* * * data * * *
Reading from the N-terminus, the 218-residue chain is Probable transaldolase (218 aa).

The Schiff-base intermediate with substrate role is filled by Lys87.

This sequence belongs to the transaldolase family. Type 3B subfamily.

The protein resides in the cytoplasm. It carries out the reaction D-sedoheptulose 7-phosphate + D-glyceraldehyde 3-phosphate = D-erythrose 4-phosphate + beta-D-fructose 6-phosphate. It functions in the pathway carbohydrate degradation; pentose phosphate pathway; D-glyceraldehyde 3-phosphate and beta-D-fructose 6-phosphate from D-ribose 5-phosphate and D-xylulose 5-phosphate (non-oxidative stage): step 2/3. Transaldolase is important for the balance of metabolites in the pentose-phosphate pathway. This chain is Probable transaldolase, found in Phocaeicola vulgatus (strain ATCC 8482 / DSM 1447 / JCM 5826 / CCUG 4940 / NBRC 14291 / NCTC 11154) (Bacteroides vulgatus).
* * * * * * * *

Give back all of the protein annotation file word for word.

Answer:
Reading from the N-terminus, the 218-residue chain is Probable transaldolase (218 aa).

The Schiff-base intermediate with substrate role is filled by Lys87.

This sequence belongs to the transaldolase family. Type 3B subfamily.

The protein resides in the cytoplasm. It carries out the reaction D-sedoheptulose 7-phosphate + D-glyceraldehyde 3-phosphate = D-erythrose 4-phosphate + beta-D-fructose 6-phosphate. It functions in the pathway carbohydrate degradation; pentose phosphate pathway; D-glyceraldehyde 3-phosphate and beta-D-fructose 6-phosphate from D-ribose 5-phosphate and D-xylulose 5-phosphate (non-oxidative stage): step 2/3. Transaldolase is important for the balance of metabolites in the pentose-phosphate pathway. This chain is Probable transaldolase, found in Phocaeicola vulgatus (strain ATCC 8482 / DSM 1447 / JCM 5826 / CCUG 4940 / NBRC 14291 / NCTC 11154) (Bacteroides vulgatus).